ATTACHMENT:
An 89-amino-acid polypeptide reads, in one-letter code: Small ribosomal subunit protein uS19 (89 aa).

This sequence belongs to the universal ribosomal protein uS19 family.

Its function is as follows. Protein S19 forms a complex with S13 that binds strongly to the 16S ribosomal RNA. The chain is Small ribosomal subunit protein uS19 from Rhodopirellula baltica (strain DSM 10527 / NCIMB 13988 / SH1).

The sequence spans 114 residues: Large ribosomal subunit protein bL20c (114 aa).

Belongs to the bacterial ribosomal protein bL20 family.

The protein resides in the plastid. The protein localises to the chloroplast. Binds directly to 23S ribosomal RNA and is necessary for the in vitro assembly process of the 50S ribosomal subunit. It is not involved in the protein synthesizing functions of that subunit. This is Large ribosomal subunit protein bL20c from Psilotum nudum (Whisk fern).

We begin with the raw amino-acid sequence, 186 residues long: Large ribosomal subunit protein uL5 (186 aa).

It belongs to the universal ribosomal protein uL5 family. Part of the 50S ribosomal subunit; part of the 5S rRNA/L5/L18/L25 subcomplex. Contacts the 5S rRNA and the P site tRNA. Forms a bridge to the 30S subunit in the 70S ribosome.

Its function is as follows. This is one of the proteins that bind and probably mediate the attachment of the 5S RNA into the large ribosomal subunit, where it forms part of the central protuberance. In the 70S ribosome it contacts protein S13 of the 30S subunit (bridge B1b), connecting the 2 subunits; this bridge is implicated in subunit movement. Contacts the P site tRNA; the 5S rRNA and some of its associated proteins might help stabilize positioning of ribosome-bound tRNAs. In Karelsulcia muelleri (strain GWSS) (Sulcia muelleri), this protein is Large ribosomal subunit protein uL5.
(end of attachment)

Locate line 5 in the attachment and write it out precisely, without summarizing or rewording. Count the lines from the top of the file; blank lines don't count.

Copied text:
Belongs to the bacterial ribosomal protein bL20 family.